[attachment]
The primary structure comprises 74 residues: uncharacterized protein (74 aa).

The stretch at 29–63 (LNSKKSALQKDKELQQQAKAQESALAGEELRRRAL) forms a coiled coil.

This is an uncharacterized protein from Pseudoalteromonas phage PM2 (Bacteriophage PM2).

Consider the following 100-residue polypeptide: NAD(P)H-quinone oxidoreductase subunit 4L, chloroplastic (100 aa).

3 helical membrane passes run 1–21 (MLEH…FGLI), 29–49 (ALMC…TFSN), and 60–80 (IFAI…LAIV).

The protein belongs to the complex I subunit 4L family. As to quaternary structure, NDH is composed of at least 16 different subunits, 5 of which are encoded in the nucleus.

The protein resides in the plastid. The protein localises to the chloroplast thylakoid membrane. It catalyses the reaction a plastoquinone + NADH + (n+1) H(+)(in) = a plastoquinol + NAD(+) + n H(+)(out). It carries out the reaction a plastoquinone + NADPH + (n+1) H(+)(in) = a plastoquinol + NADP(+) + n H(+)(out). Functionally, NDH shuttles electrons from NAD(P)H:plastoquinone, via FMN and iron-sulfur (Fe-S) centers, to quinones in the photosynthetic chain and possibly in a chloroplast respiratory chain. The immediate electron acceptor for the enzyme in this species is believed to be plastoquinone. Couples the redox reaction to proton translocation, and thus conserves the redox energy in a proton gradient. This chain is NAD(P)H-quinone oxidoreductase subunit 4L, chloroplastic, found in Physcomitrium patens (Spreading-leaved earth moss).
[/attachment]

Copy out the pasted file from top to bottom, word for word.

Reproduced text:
The primary structure comprises 74 residues: uncharacterized protein (74 aa).

The stretch at 29–63 (LNSKKSALQKDKELQQQAKAQESALAGEELRRRAL) forms a coiled coil.

This is an uncharacterized protein from Pseudoalteromonas phage PM2 (Bacteriophage PM2).

Consider the following 100-residue polypeptide: NAD(P)H-quinone oxidoreductase subunit 4L, chloroplastic (100 aa).

3 helical membrane passes run 1–21 (MLEH…FGLI), 29–49 (ALMC…TFSN), and 60–80 (IFAI…LAIV).

The protein belongs to the complex I subunit 4L family. As to quaternary structure, NDH is composed of at least 16 different subunits, 5 of which are encoded in the nucleus.

The protein resides in the plastid. The protein localises to the chloroplast thylakoid membrane. It catalyses the reaction a plastoquinone + NADH + (n+1) H(+)(in) = a plastoquinol + NAD(+) + n H(+)(out). It carries out the reaction a plastoquinone + NADPH + (n+1) H(+)(in) = a plastoquinol + NADP(+) + n H(+)(out). Functionally, NDH shuttles electrons from NAD(P)H:plastoquinone, via FMN and iron-sulfur (Fe-S) centers, to quinones in the photosynthetic chain and possibly in a chloroplast respiratory chain. The immediate electron acceptor for the enzyme in this species is believed to be plastoquinone. Couples the redox reaction to proton translocation, and thus conserves the redox energy in a proton gradient. This chain is NAD(P)H-quinone oxidoreductase subunit 4L, chloroplastic, found in Physcomitrium patens (Spreading-leaved earth moss).